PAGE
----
the MSCI China Index calculated in US dollars
by a fifth.
“China has arrived in reality and
will continue to grow in the foreseeable future with clearly deeper
annual growth rates must be modest –
The economic miracle in China
is not over yet
Bank Julius Baer commented, “We are very pleased with the results. As
Importer of raw materials would come to the country
the continuing low raw material prices and the
Fidelity International expects that the
economic growth over the years
due to dwindling productivity gains
to that of the industrialized countries.
Nevertheless, the fund provider continues to see a
a lot of potential. “China is an emerging country
and has many inefficiencies. This offers
great opportunities for stock picking,” says the
Catherine Yeung, Investment Director for
Equity investments in Asia. The state-owned
would have attractive assets,
but they are inefficiently managed. This leads to
undervaluations and offers a long
the chance of high returns.
China’s President Xi Jinping has proven to be a
first priority set, until the 100-year anniversary of the
Anniversary of the Communist government
Party (KP) in 2049 the country to superpower
to the top of the hill. The applicant submits that
Party tightened the reins. Yeung raises the
a strict anti-corruption program:
“The middle party cadre is protected by the program
practically eliminated, the decision makers
have been removed. Today
the power lies with the president and a
handful of members of the Politburo,” says the
who works in Hong Kong.
KP has ambitious plans for the economy.
The minister responsible, Miao Wei
would like to achieve a degree of industrialisation by 2025
which is comparable to that of Germany.
and Japan in the early days of industrialization
corresponds. The country should
to be one of the ten largest production
Consumption is increasingly becoming an important pillar. The opening of
The economy makes the country interesting for private investors. By Franziska Pfister
locations around the world. Some provinces
have announced workers through robots
because the wage costs are calculated year for year.
year and the shortage of labour is increasing.
intensified. “The party would like to see the Internet-based
production and to this end to develop know-how and
abroad,” says Yeung. Before
technology and research expertise, and
I’m interested. Increased are
Fidelity International says we’ll see,
that Chinese companies acquire Western brands,
to expel them themselves and to
to round off my business.
Miao Wei has announced, among other things
in pharmaceuticals, medical technology and the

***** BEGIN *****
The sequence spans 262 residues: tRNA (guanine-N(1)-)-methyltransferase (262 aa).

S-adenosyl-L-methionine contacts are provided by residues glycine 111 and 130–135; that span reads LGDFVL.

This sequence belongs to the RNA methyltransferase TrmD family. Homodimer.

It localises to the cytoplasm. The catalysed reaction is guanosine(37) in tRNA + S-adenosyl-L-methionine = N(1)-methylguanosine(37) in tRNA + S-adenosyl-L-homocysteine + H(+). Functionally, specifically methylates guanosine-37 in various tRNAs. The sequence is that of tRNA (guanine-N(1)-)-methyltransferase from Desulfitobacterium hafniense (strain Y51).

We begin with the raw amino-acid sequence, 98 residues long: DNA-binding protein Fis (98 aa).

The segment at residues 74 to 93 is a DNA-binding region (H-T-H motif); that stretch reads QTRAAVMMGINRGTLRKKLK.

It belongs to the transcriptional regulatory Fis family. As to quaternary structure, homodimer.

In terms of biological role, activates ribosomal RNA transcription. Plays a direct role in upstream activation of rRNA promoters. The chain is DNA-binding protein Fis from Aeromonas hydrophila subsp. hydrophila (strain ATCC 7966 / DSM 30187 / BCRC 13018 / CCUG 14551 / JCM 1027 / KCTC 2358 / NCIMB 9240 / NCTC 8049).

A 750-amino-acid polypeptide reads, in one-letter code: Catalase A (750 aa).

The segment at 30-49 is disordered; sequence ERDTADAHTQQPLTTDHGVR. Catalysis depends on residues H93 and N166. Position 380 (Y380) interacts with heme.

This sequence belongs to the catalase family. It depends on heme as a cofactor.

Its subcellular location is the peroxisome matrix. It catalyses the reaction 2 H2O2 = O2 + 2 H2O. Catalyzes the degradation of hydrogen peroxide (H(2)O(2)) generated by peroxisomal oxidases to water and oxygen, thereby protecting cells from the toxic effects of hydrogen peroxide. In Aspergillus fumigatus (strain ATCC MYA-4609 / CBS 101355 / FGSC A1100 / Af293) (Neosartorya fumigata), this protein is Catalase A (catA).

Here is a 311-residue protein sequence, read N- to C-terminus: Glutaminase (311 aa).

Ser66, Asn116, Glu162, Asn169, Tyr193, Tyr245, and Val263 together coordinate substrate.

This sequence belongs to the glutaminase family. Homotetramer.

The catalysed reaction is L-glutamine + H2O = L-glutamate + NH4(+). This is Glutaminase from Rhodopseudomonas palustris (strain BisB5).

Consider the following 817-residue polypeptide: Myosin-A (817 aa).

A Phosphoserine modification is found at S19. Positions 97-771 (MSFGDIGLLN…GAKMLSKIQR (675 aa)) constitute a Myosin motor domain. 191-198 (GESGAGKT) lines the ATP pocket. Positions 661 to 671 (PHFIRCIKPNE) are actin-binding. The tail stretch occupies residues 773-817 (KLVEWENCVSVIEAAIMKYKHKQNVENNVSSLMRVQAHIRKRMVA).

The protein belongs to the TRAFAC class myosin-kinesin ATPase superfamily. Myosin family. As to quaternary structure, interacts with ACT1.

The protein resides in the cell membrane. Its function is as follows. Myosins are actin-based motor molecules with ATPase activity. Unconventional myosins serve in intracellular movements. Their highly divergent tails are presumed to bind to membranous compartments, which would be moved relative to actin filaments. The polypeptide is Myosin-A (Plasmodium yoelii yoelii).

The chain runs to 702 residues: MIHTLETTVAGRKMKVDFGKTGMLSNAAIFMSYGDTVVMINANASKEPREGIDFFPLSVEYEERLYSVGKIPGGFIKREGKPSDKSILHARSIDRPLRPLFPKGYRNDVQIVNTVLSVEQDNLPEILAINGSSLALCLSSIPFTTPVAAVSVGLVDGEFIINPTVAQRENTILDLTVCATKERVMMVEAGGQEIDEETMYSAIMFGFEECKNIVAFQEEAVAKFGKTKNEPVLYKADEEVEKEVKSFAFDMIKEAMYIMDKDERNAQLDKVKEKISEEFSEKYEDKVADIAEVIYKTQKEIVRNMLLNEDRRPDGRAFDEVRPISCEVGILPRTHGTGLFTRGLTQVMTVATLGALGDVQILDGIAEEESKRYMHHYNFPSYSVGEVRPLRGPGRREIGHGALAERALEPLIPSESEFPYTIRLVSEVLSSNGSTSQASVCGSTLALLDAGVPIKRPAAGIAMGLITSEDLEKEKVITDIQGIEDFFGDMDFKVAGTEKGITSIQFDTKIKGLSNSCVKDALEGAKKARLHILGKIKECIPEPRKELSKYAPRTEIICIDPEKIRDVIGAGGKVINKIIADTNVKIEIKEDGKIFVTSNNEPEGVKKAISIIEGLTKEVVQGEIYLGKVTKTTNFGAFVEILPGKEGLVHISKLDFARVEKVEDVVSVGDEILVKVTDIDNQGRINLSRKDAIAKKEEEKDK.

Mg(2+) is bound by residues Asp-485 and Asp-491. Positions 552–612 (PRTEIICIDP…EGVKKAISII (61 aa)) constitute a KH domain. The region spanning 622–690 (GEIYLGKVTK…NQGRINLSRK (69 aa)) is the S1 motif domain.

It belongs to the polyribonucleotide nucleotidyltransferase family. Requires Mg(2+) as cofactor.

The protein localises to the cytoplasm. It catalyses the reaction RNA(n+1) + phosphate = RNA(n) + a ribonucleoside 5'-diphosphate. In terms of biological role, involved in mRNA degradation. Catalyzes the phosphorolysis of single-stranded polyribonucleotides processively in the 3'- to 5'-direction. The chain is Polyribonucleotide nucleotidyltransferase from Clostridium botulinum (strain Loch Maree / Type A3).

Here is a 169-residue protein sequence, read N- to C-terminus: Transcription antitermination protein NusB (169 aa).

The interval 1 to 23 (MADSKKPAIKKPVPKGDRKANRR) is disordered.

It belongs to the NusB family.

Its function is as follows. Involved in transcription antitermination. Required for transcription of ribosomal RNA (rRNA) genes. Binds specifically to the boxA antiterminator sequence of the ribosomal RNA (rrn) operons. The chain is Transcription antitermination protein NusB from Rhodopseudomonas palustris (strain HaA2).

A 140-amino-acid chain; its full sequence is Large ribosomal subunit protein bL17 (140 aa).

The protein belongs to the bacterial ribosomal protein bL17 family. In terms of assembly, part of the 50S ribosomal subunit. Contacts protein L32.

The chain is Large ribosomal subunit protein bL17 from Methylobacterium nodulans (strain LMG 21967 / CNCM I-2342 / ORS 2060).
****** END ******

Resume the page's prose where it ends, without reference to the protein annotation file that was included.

to want to be at the forefront of automation. And
the party has also created financial incentives
for the companies to keep their e-commerce
Fidelity International sees private consumption as
as a support and has great confidence.
According to the forecasts, this will be more strongly
than the economy as a whole. What
Swiss Bijoutiers should be pleased: Yeung
assumes that the Chinese will also be able to
abroad will remain willing to donate. “4% of
Chinese already have a passport, and they’re
want to travel,” she says. The country has huge
airports, which will be fully utilised in a few years’ time.
“The conversion from an industry-heavy
Growth model towards services
and private consumption as drivers will be protracted
and bumpy,” comments the Banque
Pictet. After the sharp drop in prices in the
Summer, Chinese equities would be
a 30-percent discount on papers
from industrial nations. The market
I realized that this discount was exaggerated.
which is reflected in the rise in share prices since September
mirror. Pictet has been
Index a price-earnings ratio of 9.3
is calculated. This is 0.7 below the ten-year average.
This means that the valuations
Fidelity International advises private investors,
in investments in China not all eggs in
to lay down a basket. A broadly supported
Portfolio is necessary. In the in-house fund with
Consumer goods equities include the e-commerce
Platform Alibaba like the instant
News service Tencent among the largest
Positions. There are two classes in China
of shares: the so-called H-shares (Chinese
Titles listed on the Hong Kong Stock Exchange
traded) and locally traded
A-shares, the domestic investors and
are reserved for international funds. AAshares
are currently cheaper than H-shares.